Quote Originally Posted by DerekTheGreat View Post
    But, that's just coming from me, this site's biggest pessimist. Best of luck

  11. #331
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    Unfortunately, stopping was not a consideration when I was young. At least not after sailing through a few stoplights due to brake fade. But, it was not as easy to build power back then (for us ignorant-type); so we spent much time making the cars faster (for that time). I have a feeling this CV will be quicker than most of my friend's cars were back in the day.

  12. #332
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    On Monday after work; I went out to the Crown Vic and pulled the relay covers and bracket. I had noticed that they stood out (in a bad way) in all the pictures that I have been taking. Yesterday I sprayed the relay cover bracket with Dupli-Color Royal Blue; which went fairly well. I have a run that I need to sand out; then put a light coat over it at a later date. The relay covers themselves; well, it was going good until a gust of wind knocked one off of the holder (straightened and bent coat hanger) whilst spraying. I tried wiping the snow off and it messed it up more. I waited until 10PM last night to get a look at the one that hit the snow. I sanded down the run that resulted from the snow strike and painted it. Just yanked it from the cellar. If you look at the radiator pic above; it's the relay cover that has duct tape remains on it. Here is a picture of it now.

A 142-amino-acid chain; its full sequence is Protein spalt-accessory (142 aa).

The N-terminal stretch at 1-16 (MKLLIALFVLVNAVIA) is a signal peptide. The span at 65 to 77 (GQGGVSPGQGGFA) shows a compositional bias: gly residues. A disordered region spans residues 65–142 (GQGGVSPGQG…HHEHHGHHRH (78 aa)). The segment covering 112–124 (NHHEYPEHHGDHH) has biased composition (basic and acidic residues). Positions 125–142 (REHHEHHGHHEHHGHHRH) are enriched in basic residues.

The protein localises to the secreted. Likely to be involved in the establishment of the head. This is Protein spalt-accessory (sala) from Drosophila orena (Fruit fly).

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    It's not perfect by any means, but still a whole lot better than it was in the earlier pic. I am going to clear coat it along with the bracket when the weather breaks.

    I'm debating on what to do with the horn as that is now sticking out LOL :-/